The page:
The microwave beeped. Garrison removed a steaming bowl of soup and set it on the sticky table pushed to one corner of the room. He then removed the bottle of sleeping pills from his bag, studied it, and dropped in three. His mind wandered on what was left to be done as he stirred the pills into the soup. It would take two days to get to the church. The drugs should mute any spell the Followers had put on Kali to track. He had to keep her drugged and docile long enough to get her there.
He might need more pills.
Time crawled by as Garrison watched what passed for news in this century. Finally, Kali emerged from the bathroom. Her wet hair was a tangled mess, bruises and scratches marred her skin, but she was clean. She wore a green dress that loosely flowed down to her knees, engulfing her lithe body enticingly.
“Do you have a comb?” she asked. She sank regally into the chair across from him.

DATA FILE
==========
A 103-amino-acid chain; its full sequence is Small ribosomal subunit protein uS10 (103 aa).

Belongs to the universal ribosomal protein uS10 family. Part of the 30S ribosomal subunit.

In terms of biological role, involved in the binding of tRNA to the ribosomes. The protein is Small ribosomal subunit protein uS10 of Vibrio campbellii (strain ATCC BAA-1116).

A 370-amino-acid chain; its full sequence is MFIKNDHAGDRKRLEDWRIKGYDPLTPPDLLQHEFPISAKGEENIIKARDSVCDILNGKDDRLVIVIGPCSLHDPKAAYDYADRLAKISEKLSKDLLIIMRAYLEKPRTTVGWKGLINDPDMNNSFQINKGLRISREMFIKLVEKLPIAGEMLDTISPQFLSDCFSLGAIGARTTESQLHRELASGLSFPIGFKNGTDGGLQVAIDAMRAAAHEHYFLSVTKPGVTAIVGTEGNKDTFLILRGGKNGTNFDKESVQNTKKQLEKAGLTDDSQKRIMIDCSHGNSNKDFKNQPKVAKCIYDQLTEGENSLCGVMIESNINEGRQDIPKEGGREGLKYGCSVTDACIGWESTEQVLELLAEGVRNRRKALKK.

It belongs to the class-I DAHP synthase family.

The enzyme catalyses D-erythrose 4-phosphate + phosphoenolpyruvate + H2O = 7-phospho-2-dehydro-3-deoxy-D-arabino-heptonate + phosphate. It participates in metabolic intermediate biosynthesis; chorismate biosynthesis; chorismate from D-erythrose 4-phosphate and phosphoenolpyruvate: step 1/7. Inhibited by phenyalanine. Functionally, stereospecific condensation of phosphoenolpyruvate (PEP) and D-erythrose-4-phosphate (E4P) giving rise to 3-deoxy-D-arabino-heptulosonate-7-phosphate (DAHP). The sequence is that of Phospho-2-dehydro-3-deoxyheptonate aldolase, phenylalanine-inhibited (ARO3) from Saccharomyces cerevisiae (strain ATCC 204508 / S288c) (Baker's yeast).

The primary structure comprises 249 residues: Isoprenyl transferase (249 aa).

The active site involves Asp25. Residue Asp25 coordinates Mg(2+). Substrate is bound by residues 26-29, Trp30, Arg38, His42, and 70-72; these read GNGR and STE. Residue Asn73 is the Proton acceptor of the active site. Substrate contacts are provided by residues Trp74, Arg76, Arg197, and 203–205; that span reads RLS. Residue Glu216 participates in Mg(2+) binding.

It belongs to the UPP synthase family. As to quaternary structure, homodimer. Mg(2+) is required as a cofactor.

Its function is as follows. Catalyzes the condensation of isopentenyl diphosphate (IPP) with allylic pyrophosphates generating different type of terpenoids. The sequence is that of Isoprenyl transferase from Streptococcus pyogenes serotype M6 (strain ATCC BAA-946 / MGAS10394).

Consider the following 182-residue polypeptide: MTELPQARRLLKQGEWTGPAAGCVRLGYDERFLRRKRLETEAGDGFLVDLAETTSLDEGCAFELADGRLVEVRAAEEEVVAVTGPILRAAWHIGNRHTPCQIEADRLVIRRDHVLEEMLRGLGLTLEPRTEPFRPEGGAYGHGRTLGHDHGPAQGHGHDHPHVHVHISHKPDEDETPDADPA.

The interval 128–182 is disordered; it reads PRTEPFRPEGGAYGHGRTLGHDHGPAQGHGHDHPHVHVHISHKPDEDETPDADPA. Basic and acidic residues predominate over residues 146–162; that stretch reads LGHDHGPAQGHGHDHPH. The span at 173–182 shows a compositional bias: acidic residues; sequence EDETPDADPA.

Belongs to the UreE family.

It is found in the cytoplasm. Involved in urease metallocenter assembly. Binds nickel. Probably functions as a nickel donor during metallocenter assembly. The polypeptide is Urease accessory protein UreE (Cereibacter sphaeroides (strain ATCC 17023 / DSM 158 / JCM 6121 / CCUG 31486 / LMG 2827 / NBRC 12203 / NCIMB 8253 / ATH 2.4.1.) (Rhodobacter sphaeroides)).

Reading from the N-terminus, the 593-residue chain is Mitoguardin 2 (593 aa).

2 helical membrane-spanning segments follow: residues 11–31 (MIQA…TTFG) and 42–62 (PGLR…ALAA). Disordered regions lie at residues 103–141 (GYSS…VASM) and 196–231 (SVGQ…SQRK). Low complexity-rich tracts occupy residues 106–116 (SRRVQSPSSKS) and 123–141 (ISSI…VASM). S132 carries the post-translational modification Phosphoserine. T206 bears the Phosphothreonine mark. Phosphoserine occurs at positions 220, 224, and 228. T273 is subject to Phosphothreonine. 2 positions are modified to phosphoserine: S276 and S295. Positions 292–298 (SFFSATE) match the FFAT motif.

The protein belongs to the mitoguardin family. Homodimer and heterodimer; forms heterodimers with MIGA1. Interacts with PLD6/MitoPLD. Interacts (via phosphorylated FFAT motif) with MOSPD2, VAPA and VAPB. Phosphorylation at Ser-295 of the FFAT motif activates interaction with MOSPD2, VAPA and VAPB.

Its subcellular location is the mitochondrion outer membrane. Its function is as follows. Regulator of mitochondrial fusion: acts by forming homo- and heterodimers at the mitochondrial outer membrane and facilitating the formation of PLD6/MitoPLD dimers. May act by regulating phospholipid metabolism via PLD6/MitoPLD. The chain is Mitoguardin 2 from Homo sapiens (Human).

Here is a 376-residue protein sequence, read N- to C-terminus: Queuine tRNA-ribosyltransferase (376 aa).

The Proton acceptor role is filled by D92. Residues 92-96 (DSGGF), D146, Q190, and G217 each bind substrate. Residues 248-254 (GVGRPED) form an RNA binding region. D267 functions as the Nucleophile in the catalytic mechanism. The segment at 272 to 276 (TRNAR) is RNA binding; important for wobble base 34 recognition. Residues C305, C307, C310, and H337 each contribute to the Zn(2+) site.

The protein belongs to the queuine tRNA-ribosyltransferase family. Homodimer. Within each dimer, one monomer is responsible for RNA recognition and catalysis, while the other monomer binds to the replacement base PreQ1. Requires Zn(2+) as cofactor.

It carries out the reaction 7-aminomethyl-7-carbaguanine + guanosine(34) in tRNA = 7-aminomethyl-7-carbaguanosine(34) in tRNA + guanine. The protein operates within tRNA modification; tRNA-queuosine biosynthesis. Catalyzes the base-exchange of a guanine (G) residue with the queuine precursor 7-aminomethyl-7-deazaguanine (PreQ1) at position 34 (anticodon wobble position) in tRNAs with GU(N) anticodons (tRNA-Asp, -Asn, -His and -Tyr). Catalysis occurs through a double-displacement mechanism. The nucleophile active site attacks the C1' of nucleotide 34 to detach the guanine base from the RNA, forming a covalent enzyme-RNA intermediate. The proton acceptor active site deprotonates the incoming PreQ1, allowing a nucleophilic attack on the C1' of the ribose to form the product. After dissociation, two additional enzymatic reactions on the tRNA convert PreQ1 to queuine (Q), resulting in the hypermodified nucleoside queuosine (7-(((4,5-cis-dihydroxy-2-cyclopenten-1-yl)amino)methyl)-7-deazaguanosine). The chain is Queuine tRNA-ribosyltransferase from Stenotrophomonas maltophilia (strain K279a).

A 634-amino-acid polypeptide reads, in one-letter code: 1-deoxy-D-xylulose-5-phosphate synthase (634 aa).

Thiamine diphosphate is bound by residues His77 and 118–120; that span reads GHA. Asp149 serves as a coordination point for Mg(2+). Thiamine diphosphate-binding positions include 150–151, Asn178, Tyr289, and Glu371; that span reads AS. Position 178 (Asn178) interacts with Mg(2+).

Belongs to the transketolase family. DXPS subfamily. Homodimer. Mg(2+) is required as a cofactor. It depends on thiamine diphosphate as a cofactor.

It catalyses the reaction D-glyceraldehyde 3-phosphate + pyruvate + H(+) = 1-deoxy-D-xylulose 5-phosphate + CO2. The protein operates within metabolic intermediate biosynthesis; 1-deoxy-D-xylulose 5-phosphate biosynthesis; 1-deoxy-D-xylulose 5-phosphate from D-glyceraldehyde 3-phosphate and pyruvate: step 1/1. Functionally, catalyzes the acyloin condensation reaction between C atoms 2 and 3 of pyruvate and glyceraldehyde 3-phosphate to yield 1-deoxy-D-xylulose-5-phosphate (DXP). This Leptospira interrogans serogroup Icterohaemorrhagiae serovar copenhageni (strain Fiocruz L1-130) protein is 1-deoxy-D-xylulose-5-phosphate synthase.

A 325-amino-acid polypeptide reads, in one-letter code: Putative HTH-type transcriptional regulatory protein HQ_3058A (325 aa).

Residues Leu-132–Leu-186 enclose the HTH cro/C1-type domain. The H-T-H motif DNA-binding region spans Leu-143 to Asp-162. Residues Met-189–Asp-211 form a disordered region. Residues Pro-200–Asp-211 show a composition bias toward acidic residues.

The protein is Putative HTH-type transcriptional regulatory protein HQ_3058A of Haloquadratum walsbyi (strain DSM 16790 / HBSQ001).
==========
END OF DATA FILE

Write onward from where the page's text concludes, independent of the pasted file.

He nodded. “I made soup,” he said as he rose. He found the comb quickly and brought it back.
Kali looked at the soup, her mouth forming “thanks” before she bit her tongue. She drank the soup down in a few gulps, before taking the comb.
“There are crackers, too” Garrison said as he watched her pick through the tangles in her hair.
She simply nodded.
Taking that as assent, Garrison got the crackers and a bottle of water for her. He didn’t know how long it would take before the drugs took effect. She didn’t weigh much, so hopefully it would be soon. It was disturbing to see her so pale and subdued. Kali was a warrior, a goddess. This bruised, battered, silent girl disturbed him.
Especially since she still managed to look at him as if she were a queen and he were a lowly insect.
She yanked the comb through her hair viciously. “Why haven’t you killed me already? Dragging it out is just stupid.”
“Ill advised, perhaps. But everything is complicated. The delay is necessary, especially since I have to kill you on your birthday.”
Her eyes narrowed. “No, really. You shouldn’t feel obligated to get me anything.” The last word was disrupted by a yawn.
Garrison didn’t reply.
“Why on my birthday?”
“In this culture, eighteen is the age you are legally considered an adult.”
“I’ve been legally considered an adult for almost two years. I was emancipated when I was sixteen.”
“There’s still a difference.”